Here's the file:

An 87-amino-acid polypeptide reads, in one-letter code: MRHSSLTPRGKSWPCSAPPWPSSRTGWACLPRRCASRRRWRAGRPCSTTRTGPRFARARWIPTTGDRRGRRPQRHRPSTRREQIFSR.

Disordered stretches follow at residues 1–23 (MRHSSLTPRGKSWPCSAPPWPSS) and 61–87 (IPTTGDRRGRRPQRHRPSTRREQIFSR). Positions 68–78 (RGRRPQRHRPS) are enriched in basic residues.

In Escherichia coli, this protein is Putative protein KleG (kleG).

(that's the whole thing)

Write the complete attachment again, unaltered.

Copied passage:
An 87-amino-acid polypeptide reads, in one-letter code: MRHSSLTPRGKSWPCSAPPWPSSRTGWACLPRRCASRRRWRAGRPCSTTRTGPRFARARWIPTTGDRRGRRPQRHRPSTRREQIFSR.

Disordered stretches follow at residues 1–23 (MRHSSLTPRGKSWPCSAPPWPSS) and 61–87 (IPTTGDRRGRRPQRHRPSTRREQIFSR). Positions 68–78 (RGRRPQRHRPS) are enriched in basic residues.

In Escherichia coli, this protein is Putative protein KleG (kleG).